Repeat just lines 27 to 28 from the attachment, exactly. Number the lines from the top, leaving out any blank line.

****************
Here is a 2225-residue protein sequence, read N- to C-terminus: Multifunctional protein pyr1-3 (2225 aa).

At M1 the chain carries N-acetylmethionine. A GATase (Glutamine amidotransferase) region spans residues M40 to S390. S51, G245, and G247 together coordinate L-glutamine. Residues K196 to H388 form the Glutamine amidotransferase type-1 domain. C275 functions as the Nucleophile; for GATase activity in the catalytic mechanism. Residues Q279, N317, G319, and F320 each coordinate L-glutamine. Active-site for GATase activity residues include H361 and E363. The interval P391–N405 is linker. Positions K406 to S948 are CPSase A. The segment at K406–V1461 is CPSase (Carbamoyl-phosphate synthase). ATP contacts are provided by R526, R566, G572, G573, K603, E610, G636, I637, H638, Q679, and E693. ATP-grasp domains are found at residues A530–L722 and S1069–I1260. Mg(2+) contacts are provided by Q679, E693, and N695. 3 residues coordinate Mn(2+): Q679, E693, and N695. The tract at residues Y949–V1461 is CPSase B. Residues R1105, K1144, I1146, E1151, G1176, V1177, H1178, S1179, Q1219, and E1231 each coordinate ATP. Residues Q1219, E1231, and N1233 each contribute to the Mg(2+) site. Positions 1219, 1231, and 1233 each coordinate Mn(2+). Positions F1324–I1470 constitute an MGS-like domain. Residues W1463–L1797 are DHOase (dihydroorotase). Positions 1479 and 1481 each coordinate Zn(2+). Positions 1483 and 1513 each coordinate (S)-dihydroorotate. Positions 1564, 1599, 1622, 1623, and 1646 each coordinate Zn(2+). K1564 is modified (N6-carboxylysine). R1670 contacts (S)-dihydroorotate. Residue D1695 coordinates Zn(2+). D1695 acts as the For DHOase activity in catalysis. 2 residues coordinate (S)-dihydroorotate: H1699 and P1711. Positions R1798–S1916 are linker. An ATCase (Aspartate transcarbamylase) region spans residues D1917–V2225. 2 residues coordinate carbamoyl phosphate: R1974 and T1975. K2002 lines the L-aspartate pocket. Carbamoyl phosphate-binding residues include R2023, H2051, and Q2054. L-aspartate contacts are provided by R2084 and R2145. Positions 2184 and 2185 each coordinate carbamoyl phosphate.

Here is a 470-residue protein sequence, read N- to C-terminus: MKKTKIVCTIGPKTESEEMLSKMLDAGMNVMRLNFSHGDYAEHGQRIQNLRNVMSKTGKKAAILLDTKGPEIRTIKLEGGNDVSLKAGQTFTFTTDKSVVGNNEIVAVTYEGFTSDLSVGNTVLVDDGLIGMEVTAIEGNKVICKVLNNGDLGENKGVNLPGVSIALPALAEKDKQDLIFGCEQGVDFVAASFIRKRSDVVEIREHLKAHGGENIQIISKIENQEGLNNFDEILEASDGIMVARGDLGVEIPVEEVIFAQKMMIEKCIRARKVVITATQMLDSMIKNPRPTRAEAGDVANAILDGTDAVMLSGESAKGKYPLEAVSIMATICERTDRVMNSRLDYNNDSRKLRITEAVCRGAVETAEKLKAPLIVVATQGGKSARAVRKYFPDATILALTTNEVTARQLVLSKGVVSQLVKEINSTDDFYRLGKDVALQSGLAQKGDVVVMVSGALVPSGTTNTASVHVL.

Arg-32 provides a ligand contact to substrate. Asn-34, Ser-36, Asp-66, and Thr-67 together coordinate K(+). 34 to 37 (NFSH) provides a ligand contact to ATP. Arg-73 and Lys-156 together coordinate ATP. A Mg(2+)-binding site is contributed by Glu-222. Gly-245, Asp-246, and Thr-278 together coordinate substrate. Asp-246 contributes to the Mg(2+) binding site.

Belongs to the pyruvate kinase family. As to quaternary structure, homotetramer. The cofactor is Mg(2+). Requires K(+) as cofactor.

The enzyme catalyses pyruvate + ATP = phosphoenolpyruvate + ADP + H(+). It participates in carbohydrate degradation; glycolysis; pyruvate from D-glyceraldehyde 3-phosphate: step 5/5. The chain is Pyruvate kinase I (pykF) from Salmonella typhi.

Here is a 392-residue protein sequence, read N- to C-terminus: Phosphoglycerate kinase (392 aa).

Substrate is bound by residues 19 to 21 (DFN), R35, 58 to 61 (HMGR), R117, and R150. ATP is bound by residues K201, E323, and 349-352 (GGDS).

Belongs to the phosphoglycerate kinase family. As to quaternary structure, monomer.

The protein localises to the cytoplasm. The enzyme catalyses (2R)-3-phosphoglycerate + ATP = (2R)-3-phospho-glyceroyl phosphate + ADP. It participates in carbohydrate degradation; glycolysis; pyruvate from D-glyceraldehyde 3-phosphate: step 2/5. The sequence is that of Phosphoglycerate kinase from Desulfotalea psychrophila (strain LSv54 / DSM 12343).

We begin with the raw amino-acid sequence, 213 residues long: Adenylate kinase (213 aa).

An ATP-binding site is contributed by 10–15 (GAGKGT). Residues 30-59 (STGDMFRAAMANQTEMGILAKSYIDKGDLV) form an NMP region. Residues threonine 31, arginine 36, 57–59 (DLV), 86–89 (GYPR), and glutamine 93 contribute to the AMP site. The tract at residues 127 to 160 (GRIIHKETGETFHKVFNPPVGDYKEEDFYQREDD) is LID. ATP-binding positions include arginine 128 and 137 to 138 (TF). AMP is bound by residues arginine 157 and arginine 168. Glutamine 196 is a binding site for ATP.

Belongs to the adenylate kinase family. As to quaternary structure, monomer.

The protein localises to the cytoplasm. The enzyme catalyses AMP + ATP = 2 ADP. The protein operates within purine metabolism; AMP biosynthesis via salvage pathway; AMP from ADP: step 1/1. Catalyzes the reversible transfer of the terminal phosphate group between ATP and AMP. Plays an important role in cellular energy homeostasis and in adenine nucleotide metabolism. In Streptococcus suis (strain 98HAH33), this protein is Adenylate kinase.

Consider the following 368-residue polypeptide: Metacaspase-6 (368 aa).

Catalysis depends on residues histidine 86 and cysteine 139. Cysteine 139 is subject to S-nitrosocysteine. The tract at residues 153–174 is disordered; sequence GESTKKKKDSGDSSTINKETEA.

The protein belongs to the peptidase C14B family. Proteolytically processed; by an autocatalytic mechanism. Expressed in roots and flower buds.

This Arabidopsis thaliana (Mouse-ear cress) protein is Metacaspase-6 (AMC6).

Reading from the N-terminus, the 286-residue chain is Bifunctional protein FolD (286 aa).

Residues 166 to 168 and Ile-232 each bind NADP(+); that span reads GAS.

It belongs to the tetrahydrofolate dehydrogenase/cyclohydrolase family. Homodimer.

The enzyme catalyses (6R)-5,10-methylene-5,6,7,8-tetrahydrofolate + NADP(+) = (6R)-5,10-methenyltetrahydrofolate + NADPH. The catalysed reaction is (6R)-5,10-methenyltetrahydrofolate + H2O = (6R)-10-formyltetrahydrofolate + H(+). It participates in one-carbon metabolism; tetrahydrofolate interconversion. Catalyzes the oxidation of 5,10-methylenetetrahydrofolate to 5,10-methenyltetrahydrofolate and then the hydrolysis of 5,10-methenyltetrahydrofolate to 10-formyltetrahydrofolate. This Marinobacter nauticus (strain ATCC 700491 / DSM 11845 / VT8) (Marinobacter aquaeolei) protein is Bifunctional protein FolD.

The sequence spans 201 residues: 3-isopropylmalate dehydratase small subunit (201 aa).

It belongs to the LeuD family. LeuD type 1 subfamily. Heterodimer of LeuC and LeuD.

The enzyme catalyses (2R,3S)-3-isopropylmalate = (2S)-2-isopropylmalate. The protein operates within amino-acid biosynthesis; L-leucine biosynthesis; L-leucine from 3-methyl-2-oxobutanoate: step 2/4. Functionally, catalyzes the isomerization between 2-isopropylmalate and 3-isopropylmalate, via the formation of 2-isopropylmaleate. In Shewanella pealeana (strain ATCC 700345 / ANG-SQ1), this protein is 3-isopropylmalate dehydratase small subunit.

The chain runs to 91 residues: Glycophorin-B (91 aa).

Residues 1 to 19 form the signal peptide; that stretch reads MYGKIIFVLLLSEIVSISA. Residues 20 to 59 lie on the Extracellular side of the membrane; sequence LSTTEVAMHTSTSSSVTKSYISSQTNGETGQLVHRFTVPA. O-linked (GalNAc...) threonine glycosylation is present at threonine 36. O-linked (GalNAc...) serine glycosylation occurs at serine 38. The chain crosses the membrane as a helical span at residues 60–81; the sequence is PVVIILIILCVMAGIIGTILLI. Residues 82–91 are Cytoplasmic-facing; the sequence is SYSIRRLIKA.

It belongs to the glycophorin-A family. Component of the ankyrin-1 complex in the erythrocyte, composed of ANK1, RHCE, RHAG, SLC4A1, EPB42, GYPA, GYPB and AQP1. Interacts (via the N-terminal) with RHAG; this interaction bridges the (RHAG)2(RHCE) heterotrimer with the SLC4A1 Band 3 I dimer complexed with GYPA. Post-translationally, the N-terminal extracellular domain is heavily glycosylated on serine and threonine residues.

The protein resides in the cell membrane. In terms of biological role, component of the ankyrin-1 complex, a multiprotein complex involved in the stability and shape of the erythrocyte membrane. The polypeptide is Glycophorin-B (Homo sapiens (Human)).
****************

Residues 1 to 19 form the signal peptide; that stretch reads MYGKIIFVLLLSEIVSISA. Residues 20 to 59 lie on the Extracellular side of the membrane; sequence LSTTEVAMHTSTSSSVTKSYISSQTNGETGQLVHRFTVPA. O-linked (GalNAc...) threonine glycosylation is present at threonine 36. O-linked (GalNAc...) serine glycosylation occurs at serine 38. The chain crosses the membrane as a helical span at residues 60–81; the sequence is PVVIILIILCVMAGIIGTILLI. Residues 82–91 are Cytoplasmic-facing; the sequence is SYSIRRLIKA.

It belongs to the glycophorin-A family. Component of the ankyrin-1 complex in the erythrocyte, composed of ANK1, RHCE, RHAG, SLC4A1, EPB42, GYPA, GYPB and AQP1. Interacts (via the N-terminal) with RHAG; this interaction bridges the (RHAG)2(RHCE) heterotrimer with the SLC4A1 Band 3 I dimer complexed with GYPA. Post-translationally, the N-terminal extracellular domain is heavily glycosylated on serine and threonine residues.